Saturday, January 11, 2014

Disaster Preparedness

There have been a lot of disasters around the country during the past couple months--poisoned water in West Virginia, rain storms, wind storms, snow storms, etc.  We feel kind of sheltered here in Las Vegas as, aside from the heat during the summer, there really aren't any natural disasters that are common to the area.  But, the recent news of all of these disasters has made me think we need to be better prepared.  Here are the things I need to do to get better prepared:

  • Put together a comprehensive first aid kit
  • Get a fire extinguisher
  • Get a CO2 detector
  • Keep a bigger stockpile of bottled water in the garage
  • Keep more cash on hand in the event of a disaster where ATMs don't work
  • Get a safe for said cash
  • Make an emergency "grab and go" bag (toiletries, change of clothes, etc)
  • Store a couple weeks of food that could be eaten in an emergency (not MREs but similar)
  • Get my first aid/CPR/AED card renewed
  • Put some sort of security system in our house (there are quite a few now that connect to your cell phone)
  • Make sure there is a flashlight with new batteries in each room of the house
  • Stockpile stuff we would need if we couldn't get to the store for a week or so (toilet paper, soap, etc)
  • Start a small garden to provide a tiny portion of our food (tomatoes, chard, etc are easy to grow)
  • Get a concealed carry license for Nevada (I've always had one of these but haven't got around to taking the course here in Nevada)
  • Go shooting (I haven't practiced in AGES)
  • Make sure our car is well prepared for an emergency (food and water in the car, etc)
Well that's a short list.  When I used to drive hours each day for work, my car was much better prepared than it is now, also when we were used to having mini disasters happen--flooding, snow storms, power outages, etc--our home was much better prepared.  In fact, some years ago, most of my work revolved around being prepared for large scale disasters so it was natural to have the latest updated training, the cool gear, and the stockpiles of everything from matches to tarps to medical supplies.  I think we have become a bit lazy in our retirement so I plan to rectify this situation soon.

Daily update
  • Walk: 2 miles (969 miles to go!  I now keep my walking shoes in the car and, like today when hubby was playing poker, I went to a nearby park and did my walk there).
  • No spend:  Fail.  I should have planned for being gone all day and packed us a lunch but I didn't so after bowling and before poker we were starving and came upon a new Greek Restaurant--which was really really yummy by the way--and we ended up spending $23.16 for lunch which is WAY too much money for lunch.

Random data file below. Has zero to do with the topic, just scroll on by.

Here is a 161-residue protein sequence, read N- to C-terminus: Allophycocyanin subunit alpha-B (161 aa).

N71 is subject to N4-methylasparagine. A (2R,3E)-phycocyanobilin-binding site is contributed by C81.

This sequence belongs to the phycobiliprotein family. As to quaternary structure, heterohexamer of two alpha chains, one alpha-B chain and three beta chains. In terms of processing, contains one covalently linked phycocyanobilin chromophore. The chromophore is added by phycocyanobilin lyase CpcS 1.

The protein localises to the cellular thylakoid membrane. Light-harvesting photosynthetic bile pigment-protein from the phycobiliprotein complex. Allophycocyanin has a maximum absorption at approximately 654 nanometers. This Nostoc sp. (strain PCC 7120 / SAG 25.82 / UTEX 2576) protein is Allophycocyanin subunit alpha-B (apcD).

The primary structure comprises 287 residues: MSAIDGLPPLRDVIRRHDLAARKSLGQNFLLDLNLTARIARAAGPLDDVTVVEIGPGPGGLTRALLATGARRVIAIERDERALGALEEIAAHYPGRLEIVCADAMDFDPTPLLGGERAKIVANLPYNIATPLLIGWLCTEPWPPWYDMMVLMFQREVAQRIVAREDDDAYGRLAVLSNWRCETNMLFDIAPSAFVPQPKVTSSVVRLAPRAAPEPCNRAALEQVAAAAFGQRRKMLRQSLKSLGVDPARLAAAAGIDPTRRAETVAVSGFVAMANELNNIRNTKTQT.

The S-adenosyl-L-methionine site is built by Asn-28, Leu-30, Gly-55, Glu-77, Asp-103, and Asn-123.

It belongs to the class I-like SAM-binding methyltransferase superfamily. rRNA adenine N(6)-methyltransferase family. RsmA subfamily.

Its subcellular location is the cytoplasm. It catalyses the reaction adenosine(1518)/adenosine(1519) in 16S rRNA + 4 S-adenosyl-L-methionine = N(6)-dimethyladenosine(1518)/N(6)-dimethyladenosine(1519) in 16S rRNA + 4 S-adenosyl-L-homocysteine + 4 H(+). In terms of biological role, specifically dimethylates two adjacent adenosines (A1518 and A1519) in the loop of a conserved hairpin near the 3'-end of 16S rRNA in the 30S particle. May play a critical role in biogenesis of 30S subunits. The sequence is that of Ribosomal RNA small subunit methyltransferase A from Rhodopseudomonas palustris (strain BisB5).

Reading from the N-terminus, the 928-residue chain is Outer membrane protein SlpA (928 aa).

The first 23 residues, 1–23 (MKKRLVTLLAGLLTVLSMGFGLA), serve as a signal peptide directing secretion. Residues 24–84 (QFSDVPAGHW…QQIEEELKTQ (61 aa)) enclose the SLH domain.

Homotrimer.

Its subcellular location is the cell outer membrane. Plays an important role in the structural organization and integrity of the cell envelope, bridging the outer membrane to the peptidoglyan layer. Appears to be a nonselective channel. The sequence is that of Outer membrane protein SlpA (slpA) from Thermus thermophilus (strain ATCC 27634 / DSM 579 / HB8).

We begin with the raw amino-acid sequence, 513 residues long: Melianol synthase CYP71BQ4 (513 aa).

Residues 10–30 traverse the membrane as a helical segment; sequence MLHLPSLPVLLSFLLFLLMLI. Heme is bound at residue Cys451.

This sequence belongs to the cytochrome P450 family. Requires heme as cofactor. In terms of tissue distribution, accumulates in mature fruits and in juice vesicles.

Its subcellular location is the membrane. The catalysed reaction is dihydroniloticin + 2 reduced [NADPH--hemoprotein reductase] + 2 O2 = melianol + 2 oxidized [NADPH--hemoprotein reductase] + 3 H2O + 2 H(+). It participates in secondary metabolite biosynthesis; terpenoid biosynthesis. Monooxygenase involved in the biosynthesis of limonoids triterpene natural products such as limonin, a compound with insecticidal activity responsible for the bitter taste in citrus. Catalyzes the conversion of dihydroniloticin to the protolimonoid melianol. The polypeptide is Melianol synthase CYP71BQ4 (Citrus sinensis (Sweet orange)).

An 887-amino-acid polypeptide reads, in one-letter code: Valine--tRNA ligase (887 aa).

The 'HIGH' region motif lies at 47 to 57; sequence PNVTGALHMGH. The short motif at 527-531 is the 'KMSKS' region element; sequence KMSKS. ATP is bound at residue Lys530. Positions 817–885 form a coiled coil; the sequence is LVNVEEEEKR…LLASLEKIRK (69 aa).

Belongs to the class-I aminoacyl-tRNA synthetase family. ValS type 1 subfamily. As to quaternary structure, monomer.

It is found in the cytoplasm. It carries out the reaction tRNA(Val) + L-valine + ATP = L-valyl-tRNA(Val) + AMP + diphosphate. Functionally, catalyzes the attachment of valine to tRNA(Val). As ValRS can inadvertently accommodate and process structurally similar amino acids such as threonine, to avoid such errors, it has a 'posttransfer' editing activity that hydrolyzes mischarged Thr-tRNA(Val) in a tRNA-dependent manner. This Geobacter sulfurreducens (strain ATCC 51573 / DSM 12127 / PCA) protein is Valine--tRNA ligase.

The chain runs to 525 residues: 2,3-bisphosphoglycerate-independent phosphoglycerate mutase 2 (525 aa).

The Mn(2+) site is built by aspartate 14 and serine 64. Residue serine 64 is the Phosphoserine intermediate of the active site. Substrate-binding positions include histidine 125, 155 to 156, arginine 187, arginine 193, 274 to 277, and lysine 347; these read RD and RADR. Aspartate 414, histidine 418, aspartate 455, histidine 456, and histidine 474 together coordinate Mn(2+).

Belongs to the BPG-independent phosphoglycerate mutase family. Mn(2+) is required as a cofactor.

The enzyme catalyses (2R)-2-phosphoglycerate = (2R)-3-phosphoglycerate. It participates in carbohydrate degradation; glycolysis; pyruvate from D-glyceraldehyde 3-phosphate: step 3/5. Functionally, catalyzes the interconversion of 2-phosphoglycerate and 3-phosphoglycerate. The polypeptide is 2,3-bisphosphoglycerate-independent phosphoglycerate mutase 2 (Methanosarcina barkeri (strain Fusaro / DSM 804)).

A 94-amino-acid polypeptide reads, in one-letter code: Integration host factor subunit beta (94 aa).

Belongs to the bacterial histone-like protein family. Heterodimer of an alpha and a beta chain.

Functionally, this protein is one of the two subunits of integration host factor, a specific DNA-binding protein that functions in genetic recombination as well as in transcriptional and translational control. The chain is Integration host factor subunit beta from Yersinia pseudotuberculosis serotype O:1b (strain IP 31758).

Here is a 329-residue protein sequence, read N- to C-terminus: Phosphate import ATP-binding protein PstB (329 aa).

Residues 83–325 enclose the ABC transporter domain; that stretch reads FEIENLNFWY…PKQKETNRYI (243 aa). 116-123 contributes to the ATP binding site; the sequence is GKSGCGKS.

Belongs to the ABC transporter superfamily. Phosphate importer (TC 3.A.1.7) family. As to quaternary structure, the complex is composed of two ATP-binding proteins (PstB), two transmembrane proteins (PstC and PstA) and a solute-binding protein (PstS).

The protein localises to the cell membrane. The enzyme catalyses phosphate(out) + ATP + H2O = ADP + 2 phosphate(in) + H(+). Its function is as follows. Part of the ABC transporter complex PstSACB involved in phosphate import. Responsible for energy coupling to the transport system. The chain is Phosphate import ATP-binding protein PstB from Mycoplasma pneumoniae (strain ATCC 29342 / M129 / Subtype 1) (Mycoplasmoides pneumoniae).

• Update this blog: yep
  • Update client's blog: yep
  • Photo: yep
  • Client work: 1 hour
  • Genealogy: sent in a form to correct my grandmother's death certificate (which was free).  There is one more death certificate I need to correct but for that state is costs $34 to do it! :(
  • Writing: a couple of pages written on my fabulous tablet during hubby's bowling!


  1. Great list! I might add 2, at least a one month supply of all prescribed medications on hand all the time (if it is something you must take regularly ie like my hubby's asthma meds). The other would be some way to cook the food you have stockpiled for an emergency. We have a natural gas bbq which when the power goes out still works (natural gas connection to the houses). If the natural gas was cut off likely our home would not be liveable anyway. My mom has flashlights, and batteries stockpiled. I keep a camping light as our backup with one of those huge batteries. We had to use it last month when the power went out in the middle of the night and suddenly our CO2 detector kept beeping as it's 9 volt backup batter was low. Had to dig out the ladder at 2 am to get the bloody thing changed (think 9 foot ceilings and two short people).

    1. Great idea about the extra prescription meds. We have a BBQ grill with a full tank of fuel which we would use in a disaster. Fortunately we dont really need an emergency heat source since we are in Las Vegas (we always had a propane heater for emergencies in Seattle).

  2. Glad you are enjoying your tablet, April! I'm impressed at how regularly you are doing your client work, genealogy and writing! What was your former work that kept you in the loop about disaster planning? I had to laugh at your list; it sounds so American to me to see the gun-related stuff :) But all the rest are things I think about and I've done 8-10 of them!

    1. When I had my business in Seattle I had a handful of clients who would contract with me for hospital disaster/patient surge planning. Although I was mainly writing plans and doing government contract work, I ended up getting trained and certified and drilled in a lot of disaster prep stuff. On your other comment, I had to laugh when I was hiking in I was hiking through the woods I had a momentary worry about someone shooting in my direction then I remembered I was in Canada and felt much safer!